Govt U-turns on tax exile donations
By Ian Dunt and Alex Stevenson
The government has performed a spectacular U-turn on the law concerning party donations from tax exiles, losing cross-party consensus as a result.
Justice secretary Jack Straw had planned to overturn an amendment to the political parties and elections bill outlawing donations from tax exiles.
But he has now performed a volte-face and ordered Labour MPs to support the amendment, after pressure from backbenchers reported last week by politics.co.uk.
The law would put the Conservatives’ most important donor, Lord Ashcroft, in a difficult position.
He has refused to declare whether he pays tax in the UK or in Belize, where he spends most of his time and bases most of his extensive business interests.
Lord Ashcroft is pivotal to David Cameron’s plans to win the next general election, because his funding is aimed squarely at marginal constituencies. He has dedicated £5 million to the party’s efforts so far.
The amendment would ban donations of over £7,500 from individuals who do not pay UK taxes.
Martin Linton, leader of the ‘Ashcroft group’ of Labour backbenchers fighting for the amendment, told politics.co.uk last week: “I feel that people will seize the opportunity to support this amendment, even if necessary against the government and the Conservative frontbench, because it is so clearly wrong that people who refuse to pay tax in this country, who go abroad because of taxes, should be able to influence our election and decide what our tax rates should be.”
Large swathes of the Labour backbenches, as well as the Liberal Democrats, supported Mr Linton’s efforts as chair of the so-called ‘Ashcroft group’. An amendment not selected for debate during the Commons stages of the bill attracted 216 signatures – nearly one-third of the lower House.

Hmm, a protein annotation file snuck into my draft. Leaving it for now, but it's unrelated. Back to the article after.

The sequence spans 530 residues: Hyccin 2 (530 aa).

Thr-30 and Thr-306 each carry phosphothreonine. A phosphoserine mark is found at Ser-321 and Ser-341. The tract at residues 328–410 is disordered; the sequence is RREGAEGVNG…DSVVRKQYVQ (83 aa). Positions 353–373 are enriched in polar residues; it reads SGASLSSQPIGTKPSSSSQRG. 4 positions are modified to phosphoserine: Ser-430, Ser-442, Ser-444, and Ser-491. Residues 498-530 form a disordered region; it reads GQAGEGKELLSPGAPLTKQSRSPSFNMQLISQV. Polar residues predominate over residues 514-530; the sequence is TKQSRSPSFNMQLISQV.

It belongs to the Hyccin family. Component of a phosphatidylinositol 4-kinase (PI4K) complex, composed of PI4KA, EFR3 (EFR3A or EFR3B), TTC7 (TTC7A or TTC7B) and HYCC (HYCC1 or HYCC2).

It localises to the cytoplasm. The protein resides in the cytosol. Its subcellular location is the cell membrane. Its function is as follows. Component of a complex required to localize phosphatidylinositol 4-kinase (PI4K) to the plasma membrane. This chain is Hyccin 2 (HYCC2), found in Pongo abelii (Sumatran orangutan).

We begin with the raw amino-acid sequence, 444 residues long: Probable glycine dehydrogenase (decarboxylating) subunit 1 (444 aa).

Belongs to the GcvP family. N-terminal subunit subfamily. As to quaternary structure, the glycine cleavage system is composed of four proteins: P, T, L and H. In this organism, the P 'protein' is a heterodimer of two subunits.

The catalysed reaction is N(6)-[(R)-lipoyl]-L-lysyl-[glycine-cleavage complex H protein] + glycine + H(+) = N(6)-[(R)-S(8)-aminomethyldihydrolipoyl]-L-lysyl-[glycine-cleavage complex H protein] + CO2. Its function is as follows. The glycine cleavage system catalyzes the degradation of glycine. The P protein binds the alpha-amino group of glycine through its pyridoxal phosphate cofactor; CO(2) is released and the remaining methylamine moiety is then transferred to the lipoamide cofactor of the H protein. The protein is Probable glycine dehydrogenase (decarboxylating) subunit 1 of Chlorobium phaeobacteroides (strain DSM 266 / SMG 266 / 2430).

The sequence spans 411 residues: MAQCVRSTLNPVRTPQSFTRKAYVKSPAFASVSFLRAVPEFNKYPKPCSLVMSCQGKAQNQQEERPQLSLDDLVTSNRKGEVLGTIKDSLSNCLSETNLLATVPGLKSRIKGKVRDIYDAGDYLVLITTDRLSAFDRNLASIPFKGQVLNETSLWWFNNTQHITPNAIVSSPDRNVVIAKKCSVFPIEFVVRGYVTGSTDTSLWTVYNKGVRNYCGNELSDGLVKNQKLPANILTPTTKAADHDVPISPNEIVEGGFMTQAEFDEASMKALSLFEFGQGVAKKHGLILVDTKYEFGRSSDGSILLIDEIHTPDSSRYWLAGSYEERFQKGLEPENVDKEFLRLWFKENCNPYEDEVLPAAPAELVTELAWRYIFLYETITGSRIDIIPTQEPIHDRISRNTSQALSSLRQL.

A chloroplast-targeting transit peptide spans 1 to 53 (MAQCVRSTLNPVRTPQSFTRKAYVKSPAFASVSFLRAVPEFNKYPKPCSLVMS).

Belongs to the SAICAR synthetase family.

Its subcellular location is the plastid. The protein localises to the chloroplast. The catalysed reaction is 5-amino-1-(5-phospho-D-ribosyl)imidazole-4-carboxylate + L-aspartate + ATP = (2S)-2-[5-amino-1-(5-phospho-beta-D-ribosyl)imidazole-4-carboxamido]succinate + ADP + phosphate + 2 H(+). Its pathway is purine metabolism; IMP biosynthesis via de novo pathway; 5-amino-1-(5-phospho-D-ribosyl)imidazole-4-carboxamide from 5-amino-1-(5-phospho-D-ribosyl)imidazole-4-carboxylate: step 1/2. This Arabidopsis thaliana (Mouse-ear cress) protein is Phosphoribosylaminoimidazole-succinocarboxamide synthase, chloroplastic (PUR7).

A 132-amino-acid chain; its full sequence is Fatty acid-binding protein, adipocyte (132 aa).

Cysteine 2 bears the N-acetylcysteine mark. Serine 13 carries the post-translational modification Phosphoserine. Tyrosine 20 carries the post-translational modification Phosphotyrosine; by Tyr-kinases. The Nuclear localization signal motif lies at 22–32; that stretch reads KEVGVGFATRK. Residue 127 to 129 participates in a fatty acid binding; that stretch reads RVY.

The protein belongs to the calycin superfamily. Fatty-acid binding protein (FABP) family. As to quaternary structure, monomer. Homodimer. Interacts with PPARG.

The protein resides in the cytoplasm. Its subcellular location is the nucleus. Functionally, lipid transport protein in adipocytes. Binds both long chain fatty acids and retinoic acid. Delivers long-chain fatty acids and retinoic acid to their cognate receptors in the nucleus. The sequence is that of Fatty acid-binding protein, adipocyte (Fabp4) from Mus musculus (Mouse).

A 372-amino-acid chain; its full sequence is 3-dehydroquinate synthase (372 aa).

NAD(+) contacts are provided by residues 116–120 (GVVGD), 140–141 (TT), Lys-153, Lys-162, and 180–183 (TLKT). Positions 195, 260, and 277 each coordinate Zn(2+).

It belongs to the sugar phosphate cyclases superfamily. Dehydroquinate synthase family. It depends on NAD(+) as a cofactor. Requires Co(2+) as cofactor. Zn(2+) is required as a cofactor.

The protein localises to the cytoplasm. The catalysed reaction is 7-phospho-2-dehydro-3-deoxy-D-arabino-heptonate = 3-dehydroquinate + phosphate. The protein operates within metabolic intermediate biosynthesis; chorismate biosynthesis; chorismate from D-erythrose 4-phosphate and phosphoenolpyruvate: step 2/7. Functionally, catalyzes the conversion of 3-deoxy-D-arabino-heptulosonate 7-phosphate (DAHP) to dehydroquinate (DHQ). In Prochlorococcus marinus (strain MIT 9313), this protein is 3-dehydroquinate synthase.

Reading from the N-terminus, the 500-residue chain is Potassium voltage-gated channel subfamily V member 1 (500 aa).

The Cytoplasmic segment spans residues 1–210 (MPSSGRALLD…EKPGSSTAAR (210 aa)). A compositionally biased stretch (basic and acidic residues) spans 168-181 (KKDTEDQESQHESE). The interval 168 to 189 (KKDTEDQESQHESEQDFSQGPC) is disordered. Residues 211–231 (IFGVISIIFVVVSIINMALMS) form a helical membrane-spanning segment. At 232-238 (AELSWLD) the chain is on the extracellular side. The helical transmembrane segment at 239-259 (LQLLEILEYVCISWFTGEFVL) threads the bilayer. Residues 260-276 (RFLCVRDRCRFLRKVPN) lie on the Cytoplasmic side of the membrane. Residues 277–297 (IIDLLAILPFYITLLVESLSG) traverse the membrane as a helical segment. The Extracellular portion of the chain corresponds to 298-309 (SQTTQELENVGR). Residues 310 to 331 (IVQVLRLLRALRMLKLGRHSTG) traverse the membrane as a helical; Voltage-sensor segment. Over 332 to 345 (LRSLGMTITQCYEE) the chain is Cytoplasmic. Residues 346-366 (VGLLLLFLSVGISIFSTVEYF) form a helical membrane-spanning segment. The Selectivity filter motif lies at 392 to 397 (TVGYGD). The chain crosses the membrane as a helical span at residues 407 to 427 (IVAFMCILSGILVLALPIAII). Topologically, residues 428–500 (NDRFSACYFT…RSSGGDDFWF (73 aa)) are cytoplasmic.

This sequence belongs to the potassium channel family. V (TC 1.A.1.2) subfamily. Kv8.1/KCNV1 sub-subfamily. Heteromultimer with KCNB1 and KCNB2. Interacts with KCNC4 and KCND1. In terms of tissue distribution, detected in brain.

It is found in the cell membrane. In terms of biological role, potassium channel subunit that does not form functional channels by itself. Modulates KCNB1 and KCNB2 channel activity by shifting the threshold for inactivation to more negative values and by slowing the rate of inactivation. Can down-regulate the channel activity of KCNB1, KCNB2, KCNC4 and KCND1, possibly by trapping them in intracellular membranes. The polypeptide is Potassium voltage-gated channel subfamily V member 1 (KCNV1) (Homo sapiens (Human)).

Had the government stood firm against these large numbers a major rebellion could have been faced, further hitting the government’s weakened authority in the wake of the Gurkhas defeat. The government was defeated in the Lords last month over the amendment.
A Ministry of Justice spokesman said: “The government supports the principle of proposals passed by the Lords and has tabled amendments designed to improve their workability, which will now be debated by the Commons.”
Liberal Democrat justice spokesman David Howarth said: “Jack Straw has finally bowed to pressure from across parliament to ban the biggest exercise in buying constituencies since rotten boroughs.
“But it shouldn’t have taken so long for ministers to see that it’s right in principle to stop large donations from people who do not pay tax in Britain.
“Now Tory donors will have to pay their dues to the country before they pay their subs to the Conservatives.
“David Cameron must now explain whether he will hold Lord Ashcroft to his promise on paying UK taxes, or stop accepting his millions.”